IOTW: ‘The Elephant in the Room’

Have you ever heard of the expression ‘the elephant in the room?’ Why is it elephant and why not other animals?

‘The elephant in the room’ is a metaphorical idiom that means an obvious or major problem that nobody mentions and seems to care about. Another version of this idiom is ‘the elephant in the living room.’

If we suddenly find an elephant in our room, we will have a lot of questions. But we will also do so if we find basically any animals that are supposed to spend their time outdoor. So why don’t we have ‘the tiger in the room’ or ‘the giraffe in the room?’

It’s because of the origin of the idiom itself. In 1814, a Russian fabulist and poet named Ivan Krylov wrote a fable titled ‘The Inquisitive Man.’ The story tells about a man who goes to a museum and notices everything except for an elephant. Since then, the phrase ‘the elephant in the museum’ became proverbial.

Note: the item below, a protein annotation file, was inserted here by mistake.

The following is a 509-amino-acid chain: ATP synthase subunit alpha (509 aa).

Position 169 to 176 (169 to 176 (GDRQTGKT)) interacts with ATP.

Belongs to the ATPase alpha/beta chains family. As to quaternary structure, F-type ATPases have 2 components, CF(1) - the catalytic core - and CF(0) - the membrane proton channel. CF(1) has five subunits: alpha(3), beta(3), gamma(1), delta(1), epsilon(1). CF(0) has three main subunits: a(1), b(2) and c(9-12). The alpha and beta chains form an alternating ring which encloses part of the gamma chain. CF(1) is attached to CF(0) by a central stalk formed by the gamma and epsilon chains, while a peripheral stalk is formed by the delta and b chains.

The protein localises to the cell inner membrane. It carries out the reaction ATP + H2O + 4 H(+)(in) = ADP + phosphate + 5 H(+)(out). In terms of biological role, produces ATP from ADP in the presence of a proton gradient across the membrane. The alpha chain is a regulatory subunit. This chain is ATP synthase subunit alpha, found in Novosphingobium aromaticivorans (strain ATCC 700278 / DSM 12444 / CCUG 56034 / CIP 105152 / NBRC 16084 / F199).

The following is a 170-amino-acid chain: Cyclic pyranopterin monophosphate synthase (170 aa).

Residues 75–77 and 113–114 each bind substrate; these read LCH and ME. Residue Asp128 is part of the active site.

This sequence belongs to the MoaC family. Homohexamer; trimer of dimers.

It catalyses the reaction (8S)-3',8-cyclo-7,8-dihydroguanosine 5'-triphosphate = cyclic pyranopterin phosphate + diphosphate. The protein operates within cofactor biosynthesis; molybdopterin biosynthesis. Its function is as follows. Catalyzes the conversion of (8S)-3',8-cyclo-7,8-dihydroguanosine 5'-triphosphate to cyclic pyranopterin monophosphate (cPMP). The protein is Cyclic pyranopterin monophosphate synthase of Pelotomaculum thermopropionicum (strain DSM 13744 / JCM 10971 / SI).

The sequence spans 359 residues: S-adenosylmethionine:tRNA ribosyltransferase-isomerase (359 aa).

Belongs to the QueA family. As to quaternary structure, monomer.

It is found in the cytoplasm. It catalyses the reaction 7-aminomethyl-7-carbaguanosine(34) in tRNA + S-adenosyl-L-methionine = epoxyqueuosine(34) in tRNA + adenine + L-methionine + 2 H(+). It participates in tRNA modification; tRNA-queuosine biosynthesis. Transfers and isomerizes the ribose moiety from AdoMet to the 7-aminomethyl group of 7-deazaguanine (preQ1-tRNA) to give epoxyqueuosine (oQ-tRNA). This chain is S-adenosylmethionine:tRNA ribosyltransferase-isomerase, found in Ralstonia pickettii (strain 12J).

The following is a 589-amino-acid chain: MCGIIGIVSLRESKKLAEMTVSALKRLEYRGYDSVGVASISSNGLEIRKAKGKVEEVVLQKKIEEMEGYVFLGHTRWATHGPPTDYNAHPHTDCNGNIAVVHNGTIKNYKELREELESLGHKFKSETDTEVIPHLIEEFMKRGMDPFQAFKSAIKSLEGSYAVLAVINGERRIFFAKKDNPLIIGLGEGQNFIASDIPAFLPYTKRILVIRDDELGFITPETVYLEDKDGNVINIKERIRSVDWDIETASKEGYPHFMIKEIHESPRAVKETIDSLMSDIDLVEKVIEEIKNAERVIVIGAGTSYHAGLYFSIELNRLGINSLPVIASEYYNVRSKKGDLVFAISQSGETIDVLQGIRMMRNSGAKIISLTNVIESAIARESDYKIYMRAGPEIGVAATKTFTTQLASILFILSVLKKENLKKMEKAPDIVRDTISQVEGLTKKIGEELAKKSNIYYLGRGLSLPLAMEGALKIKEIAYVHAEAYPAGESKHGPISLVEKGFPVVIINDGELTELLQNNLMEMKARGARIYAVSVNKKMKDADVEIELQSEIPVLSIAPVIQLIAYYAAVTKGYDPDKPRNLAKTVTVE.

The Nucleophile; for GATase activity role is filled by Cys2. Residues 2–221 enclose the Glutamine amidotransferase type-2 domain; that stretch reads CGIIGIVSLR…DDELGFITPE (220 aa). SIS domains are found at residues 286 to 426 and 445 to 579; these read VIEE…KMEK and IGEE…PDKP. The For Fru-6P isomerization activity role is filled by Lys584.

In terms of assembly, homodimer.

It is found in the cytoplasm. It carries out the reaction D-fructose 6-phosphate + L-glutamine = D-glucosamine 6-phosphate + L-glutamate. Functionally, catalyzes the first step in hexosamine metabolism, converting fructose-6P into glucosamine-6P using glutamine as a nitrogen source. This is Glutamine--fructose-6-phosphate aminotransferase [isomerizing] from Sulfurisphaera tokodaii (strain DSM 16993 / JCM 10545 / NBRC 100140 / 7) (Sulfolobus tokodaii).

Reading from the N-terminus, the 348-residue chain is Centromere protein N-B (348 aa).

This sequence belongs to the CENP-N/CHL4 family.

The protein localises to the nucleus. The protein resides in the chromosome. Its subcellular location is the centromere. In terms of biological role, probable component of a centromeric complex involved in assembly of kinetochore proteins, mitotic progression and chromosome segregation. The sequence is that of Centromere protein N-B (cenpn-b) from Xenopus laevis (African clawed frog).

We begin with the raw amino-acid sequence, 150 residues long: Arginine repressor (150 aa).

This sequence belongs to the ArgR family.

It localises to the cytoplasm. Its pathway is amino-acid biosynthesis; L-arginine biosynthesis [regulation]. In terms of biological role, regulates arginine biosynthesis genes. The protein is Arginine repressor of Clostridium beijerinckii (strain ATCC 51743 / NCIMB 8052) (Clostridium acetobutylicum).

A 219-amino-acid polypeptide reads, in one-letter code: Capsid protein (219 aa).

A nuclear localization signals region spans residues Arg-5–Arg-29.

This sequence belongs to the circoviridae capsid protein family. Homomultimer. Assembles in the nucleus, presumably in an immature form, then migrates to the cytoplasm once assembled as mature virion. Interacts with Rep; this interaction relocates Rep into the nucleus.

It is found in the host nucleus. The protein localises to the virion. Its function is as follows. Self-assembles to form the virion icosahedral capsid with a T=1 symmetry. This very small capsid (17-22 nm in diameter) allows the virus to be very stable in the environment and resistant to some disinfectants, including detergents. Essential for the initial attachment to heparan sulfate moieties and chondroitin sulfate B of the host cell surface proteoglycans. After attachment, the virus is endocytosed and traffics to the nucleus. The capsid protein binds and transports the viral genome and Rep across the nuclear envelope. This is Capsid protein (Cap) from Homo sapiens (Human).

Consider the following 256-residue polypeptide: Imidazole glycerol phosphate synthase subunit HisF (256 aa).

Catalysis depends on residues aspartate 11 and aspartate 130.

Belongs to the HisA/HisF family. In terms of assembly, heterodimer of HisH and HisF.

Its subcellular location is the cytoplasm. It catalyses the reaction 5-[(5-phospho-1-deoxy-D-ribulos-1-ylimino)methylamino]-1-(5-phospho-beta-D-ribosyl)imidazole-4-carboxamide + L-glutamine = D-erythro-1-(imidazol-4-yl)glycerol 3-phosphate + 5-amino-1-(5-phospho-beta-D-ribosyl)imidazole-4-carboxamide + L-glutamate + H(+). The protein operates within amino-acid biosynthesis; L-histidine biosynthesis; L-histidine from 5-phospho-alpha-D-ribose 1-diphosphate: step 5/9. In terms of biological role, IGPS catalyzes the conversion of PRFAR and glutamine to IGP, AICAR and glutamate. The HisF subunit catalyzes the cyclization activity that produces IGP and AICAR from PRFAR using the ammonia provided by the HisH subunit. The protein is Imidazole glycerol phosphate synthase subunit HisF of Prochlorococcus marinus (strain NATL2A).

In the 20th century, the idiom has had many variations such as ‘the elephant in the living room,’ ‘the elephant in the classroom,’ and the more general ‘the elephant in the room.’

‘The elephant in the room’ doesn’t only mean a major problem that is ignored. It also refers to a situation where talking about that particular problem will cause embarrassment, controversies, or arguments, so everyone deliberately avoids discussing it.

Example:
“Her issues are caused by her unhealthy habits, but no one wants to tell her the elephant in the room as not to upset her.”
“If we are to slow down the virus mutation, we have to address the elephant in the room, that is vaccine equity.”

This is a handy chart of why there is an elephant in the room.

Source: https://www.redbubble.com/i/poster/parts-of-the-elephant-in-the-room-by-WrongHands/35268753.LVTDI

Compiled by @alicesaraswati for @EnglishTips4U on Monday, 29 November 2021.

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